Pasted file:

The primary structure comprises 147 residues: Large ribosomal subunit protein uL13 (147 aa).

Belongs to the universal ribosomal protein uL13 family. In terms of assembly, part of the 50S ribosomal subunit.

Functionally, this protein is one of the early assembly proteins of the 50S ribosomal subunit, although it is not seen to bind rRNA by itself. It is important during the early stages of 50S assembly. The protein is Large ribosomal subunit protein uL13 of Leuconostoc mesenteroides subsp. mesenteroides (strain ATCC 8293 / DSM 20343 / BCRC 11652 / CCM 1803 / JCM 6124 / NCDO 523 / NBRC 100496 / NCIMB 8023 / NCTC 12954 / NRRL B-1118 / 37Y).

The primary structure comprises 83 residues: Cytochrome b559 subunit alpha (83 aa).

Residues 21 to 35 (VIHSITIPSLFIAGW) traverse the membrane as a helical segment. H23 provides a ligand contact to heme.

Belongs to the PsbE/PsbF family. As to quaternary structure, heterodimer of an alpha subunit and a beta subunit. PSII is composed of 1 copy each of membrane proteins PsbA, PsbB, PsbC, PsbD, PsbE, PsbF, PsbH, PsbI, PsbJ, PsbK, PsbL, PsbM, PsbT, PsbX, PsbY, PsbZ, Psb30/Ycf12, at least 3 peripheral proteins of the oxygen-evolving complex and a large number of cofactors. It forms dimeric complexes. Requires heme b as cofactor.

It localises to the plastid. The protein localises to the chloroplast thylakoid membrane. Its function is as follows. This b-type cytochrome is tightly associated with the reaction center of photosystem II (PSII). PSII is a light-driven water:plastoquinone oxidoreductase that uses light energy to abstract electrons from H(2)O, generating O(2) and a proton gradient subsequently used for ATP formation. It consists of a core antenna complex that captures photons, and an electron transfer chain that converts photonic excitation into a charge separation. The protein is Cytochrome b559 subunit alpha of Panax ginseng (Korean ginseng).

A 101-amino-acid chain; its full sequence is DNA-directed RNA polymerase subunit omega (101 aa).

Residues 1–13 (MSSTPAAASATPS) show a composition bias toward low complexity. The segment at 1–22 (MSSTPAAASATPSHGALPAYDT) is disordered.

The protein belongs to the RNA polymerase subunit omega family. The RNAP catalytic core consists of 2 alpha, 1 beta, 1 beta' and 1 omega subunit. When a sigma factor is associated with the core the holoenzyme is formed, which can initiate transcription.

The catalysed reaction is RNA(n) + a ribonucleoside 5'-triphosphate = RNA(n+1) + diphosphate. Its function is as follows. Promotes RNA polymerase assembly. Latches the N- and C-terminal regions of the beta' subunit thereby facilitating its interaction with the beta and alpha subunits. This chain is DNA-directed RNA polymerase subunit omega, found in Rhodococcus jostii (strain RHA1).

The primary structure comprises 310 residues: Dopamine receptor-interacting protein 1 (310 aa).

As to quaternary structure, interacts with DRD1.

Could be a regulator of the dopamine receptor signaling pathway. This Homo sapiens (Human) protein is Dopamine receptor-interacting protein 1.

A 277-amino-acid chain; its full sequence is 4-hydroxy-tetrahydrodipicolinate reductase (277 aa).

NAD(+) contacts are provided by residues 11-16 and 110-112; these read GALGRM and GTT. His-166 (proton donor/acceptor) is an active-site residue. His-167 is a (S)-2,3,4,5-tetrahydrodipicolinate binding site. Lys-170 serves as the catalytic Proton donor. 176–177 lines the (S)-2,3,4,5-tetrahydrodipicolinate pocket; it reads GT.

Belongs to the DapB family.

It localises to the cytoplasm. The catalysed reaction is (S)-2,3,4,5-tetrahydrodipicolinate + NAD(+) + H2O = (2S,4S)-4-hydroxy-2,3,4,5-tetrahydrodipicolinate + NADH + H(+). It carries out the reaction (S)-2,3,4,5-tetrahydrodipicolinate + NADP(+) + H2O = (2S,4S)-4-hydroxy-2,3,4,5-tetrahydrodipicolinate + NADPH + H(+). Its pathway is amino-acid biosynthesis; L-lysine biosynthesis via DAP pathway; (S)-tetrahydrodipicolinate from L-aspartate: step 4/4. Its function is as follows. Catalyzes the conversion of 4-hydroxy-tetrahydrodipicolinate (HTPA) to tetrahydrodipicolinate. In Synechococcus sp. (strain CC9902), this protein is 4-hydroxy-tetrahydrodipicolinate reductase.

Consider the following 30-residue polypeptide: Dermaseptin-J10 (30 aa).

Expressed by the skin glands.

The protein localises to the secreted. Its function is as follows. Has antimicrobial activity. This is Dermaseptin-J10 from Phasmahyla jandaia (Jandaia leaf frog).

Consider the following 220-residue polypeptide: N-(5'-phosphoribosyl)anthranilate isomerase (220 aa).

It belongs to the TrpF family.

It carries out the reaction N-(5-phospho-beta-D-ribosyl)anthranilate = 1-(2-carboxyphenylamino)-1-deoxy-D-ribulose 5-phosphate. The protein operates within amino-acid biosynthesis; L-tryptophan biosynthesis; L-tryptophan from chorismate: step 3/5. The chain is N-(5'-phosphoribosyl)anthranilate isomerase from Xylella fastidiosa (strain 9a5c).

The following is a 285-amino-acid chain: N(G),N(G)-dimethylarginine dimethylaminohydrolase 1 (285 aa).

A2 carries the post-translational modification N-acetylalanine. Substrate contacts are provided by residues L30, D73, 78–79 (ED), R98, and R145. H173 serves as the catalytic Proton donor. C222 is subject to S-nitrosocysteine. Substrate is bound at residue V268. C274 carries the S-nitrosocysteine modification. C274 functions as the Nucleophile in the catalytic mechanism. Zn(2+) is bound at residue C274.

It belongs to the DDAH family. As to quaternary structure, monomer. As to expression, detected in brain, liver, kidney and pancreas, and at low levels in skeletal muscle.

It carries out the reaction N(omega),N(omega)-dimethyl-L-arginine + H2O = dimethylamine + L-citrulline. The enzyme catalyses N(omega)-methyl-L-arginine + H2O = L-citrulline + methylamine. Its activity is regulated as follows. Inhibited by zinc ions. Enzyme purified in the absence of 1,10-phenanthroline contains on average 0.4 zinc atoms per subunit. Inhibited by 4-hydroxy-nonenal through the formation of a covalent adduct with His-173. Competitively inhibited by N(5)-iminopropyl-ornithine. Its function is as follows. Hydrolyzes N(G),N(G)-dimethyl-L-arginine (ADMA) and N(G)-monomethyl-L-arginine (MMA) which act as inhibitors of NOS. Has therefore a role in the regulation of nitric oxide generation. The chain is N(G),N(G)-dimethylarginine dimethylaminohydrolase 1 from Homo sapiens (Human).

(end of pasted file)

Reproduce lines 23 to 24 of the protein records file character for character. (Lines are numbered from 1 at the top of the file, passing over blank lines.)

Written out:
It belongs to the TrpF family.

It carries out the reaction N-(5-phospho-beta-D-ribosyl)anthranilate = 1-(2-carboxyphenylamino)-1-deoxy-D-ribulose 5-phosphate. The protein operates within amino-acid biosynthesis; L-tryptophan biosynthesis; L-tryptophan from chorismate: step 3/5. The chain is N-(5'-phosphoribosyl)anthranilate isomerase from Xylella fastidiosa (strain 9a5c).